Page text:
- Real Estate
- Food & Drink
May 28, 2019
This paid piece is sponsored by the Lincoln County Economic Development Association.
When Leslie Dolby decided to become a boutique owner earlier this year, deciding where to locate wasn’t difficult.
Dolby lives a few miles north of Tea. Her kids go to school in the Tea district. Her church is in Tea. And so it just felt right that her business should be too.
“We already felt a part of the community,” she said. “It just made sense to open in a smaller town that felt like home.”
Since she opened DART Boutique in March in the Woodridge Mall retail center at 615 E. Brian St., her instinct seems to have proven correct.
Store hours have expanded to become daily, and Dolby is adding a small selection of kids’ clothing in response to demand from the community.
Her business model includes women’s clothing in sizes small through 3X, along with shoes and accessories. The boutique also has a fun vibe with a lounge that includes snacks, beverages, games and a TV, as well as a place for kids to play.
“Things have been going very well, and the feedback from the community has been very positive,” Dolby said. “We have had people tell us they are excited to have a new, fun business in Tea. And that has been encouraging to hear.”
DART Boutique is one of a growing number of businesses choosing to expand in the fast-growing Lincoln County community.
“Plans have been submitted for small retail, office complexes, an office building, and we’ve got an O’Reilly Auto Parts that will start digging here soon,” said Kevin Nissen, city planning and zoning official.
Dollar General opened in Tea last fall, and Fareway recently remodeled and moved into the former Sunshine Foods store.
All the activity, combined with construction for the new Venture Elementary, led to a record building permit year in 2018 totaling $27.2 million.
New residential construction also set a record, approaching $6.3 million in permits.
“It’s been pretty spectacular,” city administrator Dan Zulkosky said, adding the town’s population grows by 8 percent annually. Tea expects the 2020 census will show about 6,000 people, he said.
“It’s been amazing. And they’re looking for property to build another school in two years. They’re talking about doing an addition onto the high school. So it’s been fantastic.”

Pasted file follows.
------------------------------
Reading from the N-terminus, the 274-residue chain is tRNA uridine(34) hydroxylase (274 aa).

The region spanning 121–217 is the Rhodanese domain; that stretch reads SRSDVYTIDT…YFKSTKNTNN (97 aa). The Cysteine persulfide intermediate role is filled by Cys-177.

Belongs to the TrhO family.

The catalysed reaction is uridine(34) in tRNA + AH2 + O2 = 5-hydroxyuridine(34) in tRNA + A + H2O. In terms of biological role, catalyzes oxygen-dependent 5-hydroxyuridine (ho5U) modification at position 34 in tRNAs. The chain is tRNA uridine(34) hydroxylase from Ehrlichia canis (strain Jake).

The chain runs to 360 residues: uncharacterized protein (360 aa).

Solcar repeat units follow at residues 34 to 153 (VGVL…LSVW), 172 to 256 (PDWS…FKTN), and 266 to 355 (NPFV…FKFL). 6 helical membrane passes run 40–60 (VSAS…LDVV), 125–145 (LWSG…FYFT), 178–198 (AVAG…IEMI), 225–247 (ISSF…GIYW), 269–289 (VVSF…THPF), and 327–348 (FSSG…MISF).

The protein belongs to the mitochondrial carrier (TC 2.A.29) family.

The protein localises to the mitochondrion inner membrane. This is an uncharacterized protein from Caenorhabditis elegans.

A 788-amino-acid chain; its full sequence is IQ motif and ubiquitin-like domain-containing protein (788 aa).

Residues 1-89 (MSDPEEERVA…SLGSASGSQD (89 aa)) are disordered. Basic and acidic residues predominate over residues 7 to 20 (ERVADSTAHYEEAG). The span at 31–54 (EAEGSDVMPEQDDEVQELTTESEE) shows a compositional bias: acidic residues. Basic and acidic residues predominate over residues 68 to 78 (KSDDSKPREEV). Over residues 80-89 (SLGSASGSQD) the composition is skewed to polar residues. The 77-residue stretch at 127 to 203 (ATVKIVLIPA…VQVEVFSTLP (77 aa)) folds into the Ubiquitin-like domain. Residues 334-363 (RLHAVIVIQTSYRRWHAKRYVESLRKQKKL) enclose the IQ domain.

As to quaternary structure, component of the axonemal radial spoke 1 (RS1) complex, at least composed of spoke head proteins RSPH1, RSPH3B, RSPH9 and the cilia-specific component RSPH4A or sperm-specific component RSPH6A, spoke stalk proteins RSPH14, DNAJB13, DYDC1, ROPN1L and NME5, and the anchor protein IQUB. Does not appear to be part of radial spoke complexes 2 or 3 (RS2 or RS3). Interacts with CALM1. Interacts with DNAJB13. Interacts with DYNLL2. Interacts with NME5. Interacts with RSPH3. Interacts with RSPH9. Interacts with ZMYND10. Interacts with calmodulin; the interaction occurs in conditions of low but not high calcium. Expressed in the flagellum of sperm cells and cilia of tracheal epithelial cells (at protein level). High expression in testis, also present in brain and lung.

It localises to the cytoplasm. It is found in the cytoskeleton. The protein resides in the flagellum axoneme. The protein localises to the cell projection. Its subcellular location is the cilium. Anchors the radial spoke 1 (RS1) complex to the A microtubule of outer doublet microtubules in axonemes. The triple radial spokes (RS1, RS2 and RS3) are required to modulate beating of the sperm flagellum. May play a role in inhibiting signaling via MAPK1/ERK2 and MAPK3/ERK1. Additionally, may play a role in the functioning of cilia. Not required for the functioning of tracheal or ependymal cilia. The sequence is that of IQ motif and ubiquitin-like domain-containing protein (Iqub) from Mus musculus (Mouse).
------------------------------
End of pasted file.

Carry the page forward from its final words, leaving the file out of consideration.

A recent $8.7 million federal grant will allow the community to expand 271st Street, also known as County Road 106, which prompted a new wave of interest in the city.
“Since that time, we’ve had a tremendous amount of calls from people interested, wanting to know what they need to do to get on that thorough-way into the city,” Zulkosky said. “A couple restaurants have called. I’m working with two right now to figure out what they need.”
Tea also experienced an unprecedented year of annexations in 2018, adding almost 400 acres.
“We were at a point last year where we were running out of residential lots, and even our commercial inventory was limited for land to build on,” Nissen said. “And in one year, we had a huge amount of annexations. We’re sitting good for the next 20 years.”
About half of the annexation amount came from one development: A 200-acre parcel known as Bakker Landing goes from 85th Street to County Road 106 between Sundowner Avenue and Interstate 29.
It’s owned by Sundowner Investments Group, led by Dan Lemme and being marketed by Harr & Lemme Commercial Real Estate.
“We’ve had a lot of interest,” said Harr & Lemme’s Joel Ingle. “We’ve been very pleased with the phone traffic. We’d like to get some streets built, but we’re getting there.”
Wheel City Auto is moving its headquarters to a 10-acre site on the property, and Morton Buildings also is relocating its offices and facility from across the interstate.
Additional lots are under contract for retail and service uses, as well as a spec building, Ingle said.
Ingle also is talking with convenience stores, quick-service restaurants and family-style restaurants.
“And we’ve had a couple preliminary conversations with hotel developers who are pretty keen on the site,” he said.
“We’re very pleased with the progress. It’s the location and the idea of having an 85th Street interchange and a Tea interchange and great interstate exposure.”
The interchange project is moving forward and is about six months into an environmental study, he said. It could wrap up about a year from now, with construction following in 2021.
“There are so many things planned in that area, a lot of roadway improvements, and everything feels new and exciting when you start to look at the map,” Ingle said.
“It feels like it’s the right place at the right time for a lot of people.”
“It’s pretty spectacular.” Tea is coming off a record-breaking year, and the phone at City Hall keeps ringing with businesses interested in coming to town.